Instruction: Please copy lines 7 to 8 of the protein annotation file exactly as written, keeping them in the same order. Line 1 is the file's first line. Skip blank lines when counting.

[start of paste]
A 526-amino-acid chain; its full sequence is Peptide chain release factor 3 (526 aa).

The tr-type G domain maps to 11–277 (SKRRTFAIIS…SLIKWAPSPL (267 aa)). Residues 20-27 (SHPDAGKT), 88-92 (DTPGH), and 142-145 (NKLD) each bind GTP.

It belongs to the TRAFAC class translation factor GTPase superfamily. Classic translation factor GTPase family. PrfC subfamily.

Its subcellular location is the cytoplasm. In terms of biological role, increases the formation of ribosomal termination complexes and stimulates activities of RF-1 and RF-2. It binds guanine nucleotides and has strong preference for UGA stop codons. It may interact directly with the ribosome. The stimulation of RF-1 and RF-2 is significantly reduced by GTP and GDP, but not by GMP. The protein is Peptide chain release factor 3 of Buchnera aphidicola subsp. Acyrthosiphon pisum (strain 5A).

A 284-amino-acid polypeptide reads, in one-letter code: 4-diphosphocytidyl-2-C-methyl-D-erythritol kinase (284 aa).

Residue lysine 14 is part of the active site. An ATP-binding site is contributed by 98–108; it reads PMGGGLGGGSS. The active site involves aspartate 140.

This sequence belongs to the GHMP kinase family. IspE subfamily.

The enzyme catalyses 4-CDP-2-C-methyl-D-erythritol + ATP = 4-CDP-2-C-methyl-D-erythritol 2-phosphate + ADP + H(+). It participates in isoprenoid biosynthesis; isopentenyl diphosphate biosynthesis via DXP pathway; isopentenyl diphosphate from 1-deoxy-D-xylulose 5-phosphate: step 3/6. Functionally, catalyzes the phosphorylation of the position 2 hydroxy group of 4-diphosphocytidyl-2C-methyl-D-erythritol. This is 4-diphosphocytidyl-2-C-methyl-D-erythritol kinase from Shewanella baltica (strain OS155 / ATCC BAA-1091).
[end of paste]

This sequence belongs to the GHMP kinase family. IspE subfamily.

The enzyme catalyses 4-CDP-2-C-methyl-D-erythritol + ATP = 4-CDP-2-C-methyl-D-erythritol 2-phosphate + ADP + H(+). It participates in isoprenoid biosynthesis; isopentenyl diphosphate biosynthesis via DXP pathway; isopentenyl diphosphate from 1-deoxy-D-xylulose 5-phosphate: step 3/6. Functionally, catalyzes the phosphorylation of the position 2 hydroxy group of 4-diphosphocytidyl-2C-methyl-D-erythritol. This is 4-diphosphocytidyl-2-C-methyl-D-erythritol kinase from Shewanella baltica (strain OS155 / ATCC BAA-1091).